In the seventies and eighties Hills Snyder was known for labor-intensive, Prismacolor-based constructions and drawings featuring mythic narratives laced with dark humor and deceptive whimsy. His decades-long use of Plexiglas as a material came to the front in the nineties with projects in which a large variety of images/objects were marshaled into cohesive semi-site installations interacting with pre-existing architectural elements. For the past decade his work has taken a turn toward performance and the interactive, using any media appropriate to the project at hand.
In 2005, he created Book of The Dead for his project as a resident artist in the International Artist Residency program at Artpace in San Antonio. This project was the beginning of an ongoing series of exhibitions linked by the verses of Song 44, a murder ballad written by the artist in 1997. Other projects in this series include Misery Repair Shoppe (2006), All Good Children (2008) and Casual Observer/Causal Observer (2010).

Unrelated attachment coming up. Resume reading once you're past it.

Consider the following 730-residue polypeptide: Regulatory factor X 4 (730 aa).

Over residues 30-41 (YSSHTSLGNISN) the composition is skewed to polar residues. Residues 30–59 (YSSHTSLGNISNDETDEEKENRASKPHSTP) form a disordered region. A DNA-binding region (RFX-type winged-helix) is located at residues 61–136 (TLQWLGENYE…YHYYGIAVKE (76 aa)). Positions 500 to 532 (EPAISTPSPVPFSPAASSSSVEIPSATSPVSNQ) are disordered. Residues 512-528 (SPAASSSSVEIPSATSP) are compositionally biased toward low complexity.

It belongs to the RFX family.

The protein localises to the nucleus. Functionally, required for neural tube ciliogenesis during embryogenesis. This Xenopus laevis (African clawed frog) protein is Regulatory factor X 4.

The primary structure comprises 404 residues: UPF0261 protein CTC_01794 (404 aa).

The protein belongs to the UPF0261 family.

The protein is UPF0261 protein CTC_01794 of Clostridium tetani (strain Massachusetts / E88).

October 2010 saw Snyder spend nine days on the road replacing objects gathered by curator Jens Hoffmann for the Artpace exhibition On The Road. This action retrieved the objects contextualized by Hoffmann as stereotypically Regional and returned them to their original or near-original locales, hence salvaging them from the sealed narrative projected by the curator. To complete this task Snyder drove Hoffmann’s route in reverse, driving throughout Texas and Eastern New Mexico. Highlights of this project included a Stetson placed on the grave of Blind Lemon Jefferson, pouring back sand “stolen” from White Sands, New Mexico and a 1950s era Lone Star beer can donated to the permanent collection of the San Antonio Museum of Art, which was converted in the late seventies from the historic Lone Star Brewery that the can came from over half a century ago.Hills Snyder lives in San Antonio, Texas.